astrophysical research. They will build on the success of programs identified by previous decadal surveys and lay the foundations for astronomical research far beyond 2020 by supporting the next generation of telescopes for which the astronomical community has been planning and preparing over the past two decades.
This panel recommends new programs to optimize science opportunities across astronomy and astrophysics in ways that will support work at all scales: from the inspired individual to teams of hundreds of astronomers and billion-dollar projects. These recommendations combine to reinvigorate the U.S. system of OIR telescopes and facilities, heralding a new, expanded era of federal and nonfederal partnership for astronomical exploration.1
The Astro2010 survey occurs at a time of great challenge and great opportunity for OIR astronomy in the United States, which has led the world for the past century. In addition to the technical and intellectual challenges of OIR research, Europe, through its European Southern Observatory, is achieving parity with the United States in telescopes with apertures greater than or equal to 6 m and is poised to take a leading position with its plans for a 42-m Extremely Large Telescope project. The opportunity exists for U.S. OIR astronomy to marshal and coordinate its great resources and creativity and build on its successes and accomplishments to answer the fundamental questions posed by Astro2010.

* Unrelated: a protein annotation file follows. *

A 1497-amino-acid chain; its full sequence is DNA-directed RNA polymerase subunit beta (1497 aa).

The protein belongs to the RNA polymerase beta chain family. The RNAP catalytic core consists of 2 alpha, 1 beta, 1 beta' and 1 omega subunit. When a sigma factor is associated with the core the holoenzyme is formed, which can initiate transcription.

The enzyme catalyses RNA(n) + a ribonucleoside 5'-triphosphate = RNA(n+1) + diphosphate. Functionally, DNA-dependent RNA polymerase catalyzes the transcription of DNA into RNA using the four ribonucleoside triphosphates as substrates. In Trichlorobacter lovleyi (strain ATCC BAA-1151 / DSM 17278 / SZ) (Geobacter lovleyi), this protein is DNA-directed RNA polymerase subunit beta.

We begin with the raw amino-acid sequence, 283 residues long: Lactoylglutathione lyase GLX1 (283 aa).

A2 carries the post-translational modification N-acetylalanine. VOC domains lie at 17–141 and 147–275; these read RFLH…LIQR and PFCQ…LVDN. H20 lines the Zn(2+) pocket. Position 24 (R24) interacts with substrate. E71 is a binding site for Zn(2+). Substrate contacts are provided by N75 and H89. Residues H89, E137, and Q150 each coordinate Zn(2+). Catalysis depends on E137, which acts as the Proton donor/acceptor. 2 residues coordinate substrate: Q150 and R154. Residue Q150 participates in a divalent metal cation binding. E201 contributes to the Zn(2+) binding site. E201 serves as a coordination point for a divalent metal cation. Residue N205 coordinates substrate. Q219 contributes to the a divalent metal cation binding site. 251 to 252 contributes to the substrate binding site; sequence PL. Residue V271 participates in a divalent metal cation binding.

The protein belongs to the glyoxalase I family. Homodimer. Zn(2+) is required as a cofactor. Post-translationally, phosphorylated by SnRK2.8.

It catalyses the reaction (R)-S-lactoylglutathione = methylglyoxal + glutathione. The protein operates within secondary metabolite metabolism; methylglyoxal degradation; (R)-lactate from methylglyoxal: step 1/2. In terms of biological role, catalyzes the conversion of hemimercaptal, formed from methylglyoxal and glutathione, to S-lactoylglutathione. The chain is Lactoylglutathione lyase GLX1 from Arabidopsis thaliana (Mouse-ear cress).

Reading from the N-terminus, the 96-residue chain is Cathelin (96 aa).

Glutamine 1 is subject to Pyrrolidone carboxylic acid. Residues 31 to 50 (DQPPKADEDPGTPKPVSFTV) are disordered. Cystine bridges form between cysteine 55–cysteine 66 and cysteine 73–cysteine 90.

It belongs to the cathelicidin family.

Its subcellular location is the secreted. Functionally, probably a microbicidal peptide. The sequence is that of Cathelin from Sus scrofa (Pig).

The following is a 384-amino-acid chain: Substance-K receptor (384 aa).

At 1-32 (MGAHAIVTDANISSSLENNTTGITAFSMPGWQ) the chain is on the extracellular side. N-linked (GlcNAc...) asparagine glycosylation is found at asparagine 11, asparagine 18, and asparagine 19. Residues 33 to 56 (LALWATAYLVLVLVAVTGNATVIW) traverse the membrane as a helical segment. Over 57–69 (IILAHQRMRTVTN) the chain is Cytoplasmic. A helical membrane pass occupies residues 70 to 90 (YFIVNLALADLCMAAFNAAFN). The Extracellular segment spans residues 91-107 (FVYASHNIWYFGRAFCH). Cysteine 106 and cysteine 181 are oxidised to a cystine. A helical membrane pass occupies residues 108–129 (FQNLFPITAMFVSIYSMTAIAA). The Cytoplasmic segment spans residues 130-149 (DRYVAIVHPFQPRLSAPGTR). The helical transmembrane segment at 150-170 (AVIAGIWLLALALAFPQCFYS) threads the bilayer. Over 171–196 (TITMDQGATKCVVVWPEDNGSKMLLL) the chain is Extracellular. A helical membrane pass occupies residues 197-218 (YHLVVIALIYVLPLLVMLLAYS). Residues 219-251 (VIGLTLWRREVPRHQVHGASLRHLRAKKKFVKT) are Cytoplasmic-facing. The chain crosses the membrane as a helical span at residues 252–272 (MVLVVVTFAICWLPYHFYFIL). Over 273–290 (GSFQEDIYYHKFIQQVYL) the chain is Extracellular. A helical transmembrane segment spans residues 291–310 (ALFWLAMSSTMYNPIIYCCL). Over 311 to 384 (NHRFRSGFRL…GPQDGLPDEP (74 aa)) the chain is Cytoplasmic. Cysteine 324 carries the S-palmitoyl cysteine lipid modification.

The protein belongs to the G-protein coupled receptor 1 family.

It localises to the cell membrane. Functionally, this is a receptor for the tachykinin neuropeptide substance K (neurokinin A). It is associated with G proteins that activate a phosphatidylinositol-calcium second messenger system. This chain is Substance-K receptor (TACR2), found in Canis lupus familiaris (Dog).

The frontiers of astronomy and astrophysics have been advanced over the course of the 20th century, starting with the Mount Wilson 60-inch (1.5-m) telescope in 1908, by each decade’s suite of ever-more-capable OIR telescopes and instruments. Continuing into the 21st century, the science opportunities in the coming decade promise to be equally great, as the OIR community stands ready to build the next generation of facilities.
A GSMT, with a collecting area exceeding 100 times that of the Hubble Space Telescope and with a 10-times-better angular resolution, will open up discovery space in remarkable new directions, probe dense environments within the Milky Way and in nearby galaxies, and—coupled with advanced adaptive optics (AO)—will map planetary systems around nearby stars. A GSMT’s capabilities for astrometry will offer an unparalleled ability to probe the kinematics of galaxies, stars, and planets at the very highest angular resolution, offering sensitivities that are, in some
The previous decadal survey—Astronomy and Astrophysics in the New Millennium (AANM; National Academy Press, Washington, D.C., 2001)—advocated a system perspective toward the sum of all U.S. OIR facilities in order to encourage collaborations between federally funded and independent observatories so that federal funds would be leveraged by private investment. The system today is an emerging network of public and private ground-based observatories with telescopes in the 2- to 10-m-aperture range.